Çağatay Gülabioğlu is something of a legend in Turkish coffee circles. Gülabioğlu was the first licensed Q grader in Turkey, serves as the national coordinator for the Turkish Aeropress competition, and is the regional distributor for Cafe Imports. He also founded the pioneering roaster/retailer Kronotrop, a company he has since sold. After moving on from Kronotrop, Gülabioğlu cofounded the wholesale roastery Probador Colectiva, which continues to set the standard for quality in the Turkish coffee scene. Although Probador often hosts professional events and trainings, consumers who wanted to try their coffee had to buy it online, or track down one of their wholesale partners. That was until Probador recently opened a tasting room in its Tophane headquarters.
When I chat with Gülabioğlu about the space, he is adamant it is not a café. “We’re not doing iced lattes,” he says. (I decline to mention how much I love iced lattes.) As such, the space has a limited menu and even more limited hours. The tasting room is closed Mondays and Tuesdays, when the Probador team is focused on roasting and order fulfillment. On days it is open– Wednesday through Friday — it’s only open 10:00-17:00. But those who are able to visit will find a coffee experience unlike any other in Istanbul.
There are no milk-based beverages at Probador: just filter coffee, straight espresso, and specialty teas sourced in partnership with Berlin’s Companion Tea. Each coffee on the menu is assigned a different brew method. When I visited Kochere, Ethiopia was on Hario V60; Finca la Soledad, Guatemala was on Kalita Wave, and Waykan, Guatemala was the espresso option. Per the barista’s recommendation, (a friend of mine, Reza Kosar), I had the Kochere. The cup was a classic washed Yirgacheffe profile with lots of florals and citrus. The sort of coffee I would gladly drink any day.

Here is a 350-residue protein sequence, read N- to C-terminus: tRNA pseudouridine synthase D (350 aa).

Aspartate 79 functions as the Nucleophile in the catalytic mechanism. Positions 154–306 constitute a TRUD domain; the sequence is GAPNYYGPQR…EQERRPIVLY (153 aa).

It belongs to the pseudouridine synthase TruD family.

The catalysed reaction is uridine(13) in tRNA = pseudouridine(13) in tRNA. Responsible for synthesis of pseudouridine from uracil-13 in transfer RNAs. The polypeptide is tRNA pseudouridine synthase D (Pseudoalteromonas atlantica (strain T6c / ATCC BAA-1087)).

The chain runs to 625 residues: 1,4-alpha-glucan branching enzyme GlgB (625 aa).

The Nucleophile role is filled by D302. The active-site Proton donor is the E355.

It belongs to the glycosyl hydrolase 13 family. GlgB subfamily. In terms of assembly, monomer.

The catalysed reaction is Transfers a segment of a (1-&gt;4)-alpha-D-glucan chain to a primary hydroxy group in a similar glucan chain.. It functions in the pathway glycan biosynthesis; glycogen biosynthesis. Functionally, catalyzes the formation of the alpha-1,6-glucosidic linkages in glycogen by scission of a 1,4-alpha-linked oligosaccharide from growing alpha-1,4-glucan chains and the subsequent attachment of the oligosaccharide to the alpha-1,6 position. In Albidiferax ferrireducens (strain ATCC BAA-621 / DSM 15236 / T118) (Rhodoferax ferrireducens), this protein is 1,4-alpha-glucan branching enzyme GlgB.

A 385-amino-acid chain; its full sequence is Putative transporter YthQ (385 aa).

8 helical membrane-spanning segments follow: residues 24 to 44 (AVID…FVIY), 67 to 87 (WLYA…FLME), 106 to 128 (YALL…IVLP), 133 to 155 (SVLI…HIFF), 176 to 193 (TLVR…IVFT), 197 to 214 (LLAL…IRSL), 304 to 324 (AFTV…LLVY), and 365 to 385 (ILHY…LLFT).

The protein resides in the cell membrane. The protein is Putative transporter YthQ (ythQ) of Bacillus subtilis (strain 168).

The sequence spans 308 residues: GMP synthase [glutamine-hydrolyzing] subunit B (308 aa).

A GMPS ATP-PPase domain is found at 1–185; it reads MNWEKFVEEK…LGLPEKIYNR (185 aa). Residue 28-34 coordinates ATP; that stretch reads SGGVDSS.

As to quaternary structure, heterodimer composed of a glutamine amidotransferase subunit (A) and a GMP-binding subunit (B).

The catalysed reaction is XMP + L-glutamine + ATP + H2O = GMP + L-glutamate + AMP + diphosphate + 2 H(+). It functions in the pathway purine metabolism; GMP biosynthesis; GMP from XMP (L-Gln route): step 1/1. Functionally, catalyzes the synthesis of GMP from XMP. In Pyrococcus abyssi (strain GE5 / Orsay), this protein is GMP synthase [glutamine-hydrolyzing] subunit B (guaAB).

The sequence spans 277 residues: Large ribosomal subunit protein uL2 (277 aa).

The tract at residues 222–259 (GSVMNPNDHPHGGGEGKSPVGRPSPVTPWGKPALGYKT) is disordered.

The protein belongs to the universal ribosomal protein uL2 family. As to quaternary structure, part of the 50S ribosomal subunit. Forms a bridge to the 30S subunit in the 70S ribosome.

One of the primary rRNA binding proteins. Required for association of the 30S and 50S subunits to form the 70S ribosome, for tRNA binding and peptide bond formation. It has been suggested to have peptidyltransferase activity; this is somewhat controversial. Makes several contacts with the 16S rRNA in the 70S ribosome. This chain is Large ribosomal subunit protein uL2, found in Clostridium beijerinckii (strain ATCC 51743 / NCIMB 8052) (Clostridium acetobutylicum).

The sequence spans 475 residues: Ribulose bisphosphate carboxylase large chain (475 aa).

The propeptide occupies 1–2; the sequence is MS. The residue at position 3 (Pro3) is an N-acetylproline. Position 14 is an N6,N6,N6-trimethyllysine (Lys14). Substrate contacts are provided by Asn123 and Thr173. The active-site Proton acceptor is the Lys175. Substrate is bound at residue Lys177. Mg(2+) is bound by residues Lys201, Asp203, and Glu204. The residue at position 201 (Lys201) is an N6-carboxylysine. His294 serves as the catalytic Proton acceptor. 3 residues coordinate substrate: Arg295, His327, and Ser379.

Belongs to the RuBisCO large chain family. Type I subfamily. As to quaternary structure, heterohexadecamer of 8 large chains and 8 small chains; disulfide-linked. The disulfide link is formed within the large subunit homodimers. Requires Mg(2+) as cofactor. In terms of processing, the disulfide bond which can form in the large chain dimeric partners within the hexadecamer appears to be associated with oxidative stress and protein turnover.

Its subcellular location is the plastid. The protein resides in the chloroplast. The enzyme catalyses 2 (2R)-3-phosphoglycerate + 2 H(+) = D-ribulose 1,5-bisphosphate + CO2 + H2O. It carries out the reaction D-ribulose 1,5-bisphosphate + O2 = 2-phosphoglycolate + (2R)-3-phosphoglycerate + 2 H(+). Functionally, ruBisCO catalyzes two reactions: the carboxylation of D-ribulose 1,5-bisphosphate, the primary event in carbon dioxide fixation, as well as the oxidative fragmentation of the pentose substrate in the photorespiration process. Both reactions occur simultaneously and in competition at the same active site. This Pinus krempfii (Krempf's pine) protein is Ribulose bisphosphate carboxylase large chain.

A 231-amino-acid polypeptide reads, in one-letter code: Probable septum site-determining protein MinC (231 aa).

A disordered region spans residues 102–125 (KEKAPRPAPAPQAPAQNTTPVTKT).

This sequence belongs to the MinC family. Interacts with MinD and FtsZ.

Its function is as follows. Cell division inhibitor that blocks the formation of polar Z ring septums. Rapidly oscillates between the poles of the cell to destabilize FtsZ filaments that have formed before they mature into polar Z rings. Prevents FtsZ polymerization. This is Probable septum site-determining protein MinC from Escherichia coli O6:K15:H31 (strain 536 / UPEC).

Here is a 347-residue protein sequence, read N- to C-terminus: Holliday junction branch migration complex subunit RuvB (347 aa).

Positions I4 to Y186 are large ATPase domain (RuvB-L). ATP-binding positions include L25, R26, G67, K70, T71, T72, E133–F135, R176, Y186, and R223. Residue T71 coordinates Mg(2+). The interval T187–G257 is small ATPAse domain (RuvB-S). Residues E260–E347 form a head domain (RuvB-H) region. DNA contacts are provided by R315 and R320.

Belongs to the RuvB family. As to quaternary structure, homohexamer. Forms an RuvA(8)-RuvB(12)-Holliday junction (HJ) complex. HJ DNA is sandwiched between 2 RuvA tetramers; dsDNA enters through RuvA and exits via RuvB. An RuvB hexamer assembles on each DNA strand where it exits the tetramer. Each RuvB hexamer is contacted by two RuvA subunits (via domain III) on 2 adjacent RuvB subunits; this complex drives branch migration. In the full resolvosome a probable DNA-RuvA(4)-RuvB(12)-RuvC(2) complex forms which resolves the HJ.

But perhaps the real reason to visit Probador’s HQ (other than squeezing in a game on their foosball table), is to have unfettered access to their entire roasting line-up. When I visited, Probador had three Guatemala options (two single lots, one regional), two microlot coffees from El Salvador, three lots from Ethiopia, and a couple from Honduras and Costa Rica to boot. It’s an impressive lineup that presents a challenge to indecisive coffee lovers with broad taste. I pick up a bag of Finca El Cedro, El Salvador. Gülabioğlu has sourcing this washed Pacamara microlot for three years now, and the roasting certainly reveals a roaster that is in tune with his coffee.
In all, Probador Colectiva’s tasting room is a welcome addition to Istanbul’s specialty coffee scene. A must-visit for any Beyoğlu coffee crawl.